RALEIGH — Amanda Hayes alternated between words choked in emotion and adamantly bold as she testified Tuesday in her defense at her murder trial.
The 41-year-old former actress, art-supply store owner, cosmetologist, real estate agent and mother of two often broke down in tears as she spoke in a quavering voice about her two children a grown daughter in her 20s who had been by her side during good times and bad and a baby girl only several months old when Laura Jean Ackerson of Kinston was killed and dismembered.
Hayes is accused of working in concert with her husband, Grant Hayes, to kill Ackerson, the mother of his two sons, in July 2011. Grant Hayes, a musician and talented sketchbook artist who was unemployed in 2011, was involved in a bitter custody battle with Ackerson, a 27-year-old graphic artist in the process of building her own business.
Prosecutors contend the couple collaborated to dismember Ackerson in their Wake County apartment and dump the body parts in a small Texas creek.
Grant Hayes was convicted in Wake County Superior Court in September of first-degree murder and was sentenced to life in prison without possibility for parole. He has appealed his verdict.
The defense team representing Grant Hayes contended at his trial that Amanda Hayes was responsible for Ackersons death, though they described it as a terrible accident. They acknowledged that Grant Hayes helped with the disposal of the body.
I absolutely did not, Amanda Hayes testified Tuesday.
During hours on the witness stand Tuesday, Amanda Hayes described a period of chaos, desperation, fear and manipulation.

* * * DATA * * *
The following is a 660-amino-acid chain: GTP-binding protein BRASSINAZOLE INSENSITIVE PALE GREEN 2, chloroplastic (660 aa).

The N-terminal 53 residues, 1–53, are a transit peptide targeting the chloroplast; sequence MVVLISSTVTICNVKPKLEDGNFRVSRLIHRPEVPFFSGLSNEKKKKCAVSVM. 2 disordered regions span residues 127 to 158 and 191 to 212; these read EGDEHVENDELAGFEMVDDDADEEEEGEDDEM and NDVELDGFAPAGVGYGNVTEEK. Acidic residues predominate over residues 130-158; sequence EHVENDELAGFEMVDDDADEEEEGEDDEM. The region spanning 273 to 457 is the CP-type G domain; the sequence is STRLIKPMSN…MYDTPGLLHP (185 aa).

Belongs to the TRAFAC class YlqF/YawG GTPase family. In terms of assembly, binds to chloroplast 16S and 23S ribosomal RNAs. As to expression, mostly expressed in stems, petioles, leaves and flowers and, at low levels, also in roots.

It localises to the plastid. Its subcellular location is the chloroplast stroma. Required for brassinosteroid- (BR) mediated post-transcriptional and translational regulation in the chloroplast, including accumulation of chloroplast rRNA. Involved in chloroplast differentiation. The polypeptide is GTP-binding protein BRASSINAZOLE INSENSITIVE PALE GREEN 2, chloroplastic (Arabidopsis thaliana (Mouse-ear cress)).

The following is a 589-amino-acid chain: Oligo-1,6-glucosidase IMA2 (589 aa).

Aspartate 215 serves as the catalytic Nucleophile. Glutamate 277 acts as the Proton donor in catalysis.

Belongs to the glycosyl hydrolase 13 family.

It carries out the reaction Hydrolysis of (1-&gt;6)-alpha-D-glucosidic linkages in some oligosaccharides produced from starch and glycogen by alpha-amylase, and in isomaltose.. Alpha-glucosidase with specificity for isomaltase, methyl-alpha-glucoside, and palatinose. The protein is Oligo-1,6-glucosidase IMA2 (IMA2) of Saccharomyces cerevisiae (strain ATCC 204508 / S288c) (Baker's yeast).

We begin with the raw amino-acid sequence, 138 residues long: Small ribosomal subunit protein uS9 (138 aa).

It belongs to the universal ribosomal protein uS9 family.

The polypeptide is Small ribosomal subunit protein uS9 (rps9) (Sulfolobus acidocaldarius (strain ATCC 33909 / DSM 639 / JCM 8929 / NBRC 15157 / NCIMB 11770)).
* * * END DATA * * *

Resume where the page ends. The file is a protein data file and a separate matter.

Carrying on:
The last time Amanda Hayes said she saw Ackerson alive was on July 13, 2011. Ackerson had been in the Hayeses Wake County apartment arguing with Grant Hayes over custody of their sons. Amanda Hayes said Ackerson bumped into her during that argument. Grant Hayes stepped in, according to Amanda Hayes, and Ackerson fell to the floor.
Amanda Hayes testified that Grant Hayes then instructed her to take all the children out of the apartment while he sought emergency assistance. He didnt want Ackersons sons to see her on the floor and worry, she said, so she loaded the boys and her daughter into a car and drove around Raleigh for a while.
When she got home, the apartment was smoky, and her husband was sitting quietly by himself. She asked where Ackerson was, and he mumbled something about her having left.
Silence bought by fear
Amanda Hayes said it was not until she was at her sisters house in Texas that she knew Ackerson was dead and that her body was in pieces in the U-Haul they had pulled for miles.
Ill never forget it, Amanda Hayes said. He was smoking a cigarette, and he was really calm and he told me, What would you do if I told you Laura was dead?
Grant Hayes told his wife that he panicked. He told me he got scared, that he was a black man with a dead white woman, and nobody was going to believe him, Amanda Hayes recounted.
Amanda Hayes became tearful several times while talking about her fears for herself and the safety of her family.
I had to help , Amanda Hayes said, or none of us were getting back to Raleigh.
The sister that Amanda Hayes had visited was older and a parental figure.
That sister testified earlier in the trial that Amanda Hayes had come to her and told her that Ackerson was dead and she had hurt her bad. The sister also said Amanda Hayes nodded affirmatively when she asked if she was covering for her husband.
I was so afraid, Amanda Hayes said. I had invited this guy into my family. I was trying to get him away from my family.
Prosecutors are expected to pick up their cross-examination on Wednesday with Hayes on the witness stand. The prosecution rested its case on Monday after calling more than 40 witnesses during 10 days of testimony.
Blythe: 919-836-4948; Twitter: @AnneBlythe1